Questions about Form and a Love of Digital Literature

In examining my posts over the course of the semester, I found that I was particularly interested in the intersection between form and content in digital literature and how the affordances of digital environments contribute to storytelling.  Regardless of whether I felt that the environment helped or hindered the story, each new work of digital literature revealed something new and interesting about the potential for storytelling in a digital age.

In my posts on “Dakota” and Ice Bound, I lament the difficulty I had with experiencing those works due to elements of their digital environments.  Despite the difficulty in reading them, I think I unintentionally learned a lot about electronic literature with those two works.  On “Dakota,” I wrote, “‘Dakota,’ to me, called into question our entire practice of reading poetry.  ‘Dakota’ suggested that the way we’ve been taught to read – slowly, deliberately, and carefully – is limiting.  Not all works are meant to be experienced that way.  For ‘Dakota,’ the form is just as important as the content.  The stark contrast of the black flashing text and white background, the frenetic drum beat, the anxiety a reader feels when she can’t keep up with the text are all as integral to the experience of reading ‘Dakota’ as the text itself.”  Having trouble reading “Dakota,” while frustrating, was in fact very instructive and made me question poetry as a whole.  The tension between form and content of that work in particular invited me to adopt a more open-minded perspective on what qualifies as literature and how best to read it.

In reading “Dim O’Gauble” and “Perfect World,” I was also interested in how form and content intersected.  I felt that the glitchy interface of “Perfect World” and the unsettling imagery of “Dim O’Gauble” helped to tell a story and communicate a message far more effectively than they could’ve done solely in print.  In looking back over my posts, I find that I was almost always excited about the new storytelling potential of digital environments.  I loved how electronic literature provided more opportunities to render a tone, theme, or story than traditional print literature.  Discovering all the different ways digital environments could contribute to storytelling was one of the most interesting and rewarding parts of the semester.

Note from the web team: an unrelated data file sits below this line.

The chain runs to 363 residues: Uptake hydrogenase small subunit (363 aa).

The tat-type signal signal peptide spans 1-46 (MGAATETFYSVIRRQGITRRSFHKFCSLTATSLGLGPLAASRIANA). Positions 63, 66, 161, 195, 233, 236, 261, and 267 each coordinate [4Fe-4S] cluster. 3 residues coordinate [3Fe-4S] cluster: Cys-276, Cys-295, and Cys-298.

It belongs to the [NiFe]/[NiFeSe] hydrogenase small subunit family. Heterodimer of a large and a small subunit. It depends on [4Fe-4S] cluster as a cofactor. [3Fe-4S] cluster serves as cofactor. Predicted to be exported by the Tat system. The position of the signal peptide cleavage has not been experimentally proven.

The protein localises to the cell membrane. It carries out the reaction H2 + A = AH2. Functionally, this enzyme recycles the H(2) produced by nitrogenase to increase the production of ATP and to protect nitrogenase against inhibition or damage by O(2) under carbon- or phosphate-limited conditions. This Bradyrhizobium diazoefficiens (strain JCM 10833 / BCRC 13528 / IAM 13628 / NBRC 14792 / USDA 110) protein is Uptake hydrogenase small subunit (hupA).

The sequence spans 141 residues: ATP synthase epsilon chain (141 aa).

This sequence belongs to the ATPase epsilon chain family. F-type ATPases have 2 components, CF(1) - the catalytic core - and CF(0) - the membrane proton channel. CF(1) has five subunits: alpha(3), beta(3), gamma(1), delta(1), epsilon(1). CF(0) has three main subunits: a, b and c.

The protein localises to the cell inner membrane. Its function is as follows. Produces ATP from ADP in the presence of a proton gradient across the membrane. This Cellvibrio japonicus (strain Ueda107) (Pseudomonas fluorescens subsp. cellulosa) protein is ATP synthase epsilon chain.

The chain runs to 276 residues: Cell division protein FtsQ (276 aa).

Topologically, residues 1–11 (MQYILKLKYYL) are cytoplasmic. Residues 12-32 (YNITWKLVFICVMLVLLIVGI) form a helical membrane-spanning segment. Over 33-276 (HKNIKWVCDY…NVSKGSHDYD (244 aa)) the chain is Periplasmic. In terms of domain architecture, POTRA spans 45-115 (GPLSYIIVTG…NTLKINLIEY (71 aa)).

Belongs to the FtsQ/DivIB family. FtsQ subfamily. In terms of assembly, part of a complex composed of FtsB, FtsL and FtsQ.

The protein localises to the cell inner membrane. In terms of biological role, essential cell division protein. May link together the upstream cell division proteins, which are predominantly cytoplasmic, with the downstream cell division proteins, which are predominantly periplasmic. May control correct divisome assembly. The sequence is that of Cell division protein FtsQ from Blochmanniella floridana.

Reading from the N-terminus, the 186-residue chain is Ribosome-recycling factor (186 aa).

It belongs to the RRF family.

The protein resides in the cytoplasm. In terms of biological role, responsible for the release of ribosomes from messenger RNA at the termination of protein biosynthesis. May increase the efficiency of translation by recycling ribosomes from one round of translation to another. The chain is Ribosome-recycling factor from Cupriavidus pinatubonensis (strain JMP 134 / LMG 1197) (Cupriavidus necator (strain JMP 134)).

Unsurprisingly, I was generally excited about digital environments and the Internet as a whole.  “I confess that I adore the Internet,” I wrote in my post on “Hana Feels.”  This love of the digital pervades most of my posts.  Whether expressing my appreciation of the Internet in telling untold stories such as “Hana Feels” or commenting on the sublime nature of Wikipedia, I noticed a constant excitement about the digital world.

In looking back over my posts, I found them to be overwhelmingly positive and excited about the opportunities provided by digital environments.  This class was in many ways a perfect fit for my interests.  In literature and art, I tend to be fascinated by the new, innovative, and unusual.  We certainly read a lot of works in all three of those categories over the course of the semester, and I think my excitement about them is quite evident from my blog posts.

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